Our Safe Together programme was a way that we could audit every touchpoint in our resort, to make sure that we heightened all of the sanitisation and the safety and hygiene. We did it in conjunction with Ecolab, who is the global leader in safety, hygiene and water. They helped us make sure that we have the right protocols in place and the right level of safety.
Secondly, we have all of our staff vaccinated and in fact just starting to get boosted now. We abide completely by the local rules when it comes to vaccination, polymerase chain reaction (PCR) testing or proof of immunity. For Phuket, you have to be vaccinated 14 days before travel and a negative PCR test.
The interesting thing about Club Med is we’re not a highrise hotel. We’re on big pieces of land. We have the ability to have lovely open spaces. It almost allows you to feel free but in a controlled environment.
During the pandemic, we opened five resorts and we renovated quite a few of them. We opened in Seychelles, Club Med Quebec-Charlevoix and Lavoisier and another ski village in France and two in China. We also renovated quite a few, Phuket being one. It’s a stunning village, we were the first actually on Kata beach.
What can visitors expect besides authentic Thai experiences at Club Med Phuket? Tell us more about the Tropical Nomad Lifestyle concept.
We always try to immerse the local culture in our resorts. That’s one of the evolving trends that we’ve definitely seen. We offer over 20 different activities, so you can be as active as you want, or you may choose just to really relax. That’s the beauty of it, I suppose. Each day is different. The Tropical Nomad Lifestyle concept is a way of immersing the Thai culture and vibe into our resort. Let’s just say the whole day is dedicated to Thai Life. We have a tropical pool party, cooking workshops, Thai arts and crafts classes. At night, we bring it all home with a jungle party after a whole day of immersion.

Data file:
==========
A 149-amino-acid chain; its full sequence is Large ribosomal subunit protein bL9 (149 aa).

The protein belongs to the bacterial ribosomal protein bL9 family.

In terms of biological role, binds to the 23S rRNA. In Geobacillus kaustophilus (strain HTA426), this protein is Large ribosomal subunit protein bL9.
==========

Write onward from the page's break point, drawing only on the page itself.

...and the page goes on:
What kind of travellers does Club Med attract?
Our core target is families and active couples. Pandemic has allowed us to spend a lot of time with our family, but not quality time. What we’re seeing now is the three generation families holidaying together. Defi- nitely families, active couples in three-generational families. People are also using the resort as a base and doing some work as well. For the meetings and events, businesses and companies now are going to look for not just full-time room learning, but really about team bonding and immersive experiences and connection.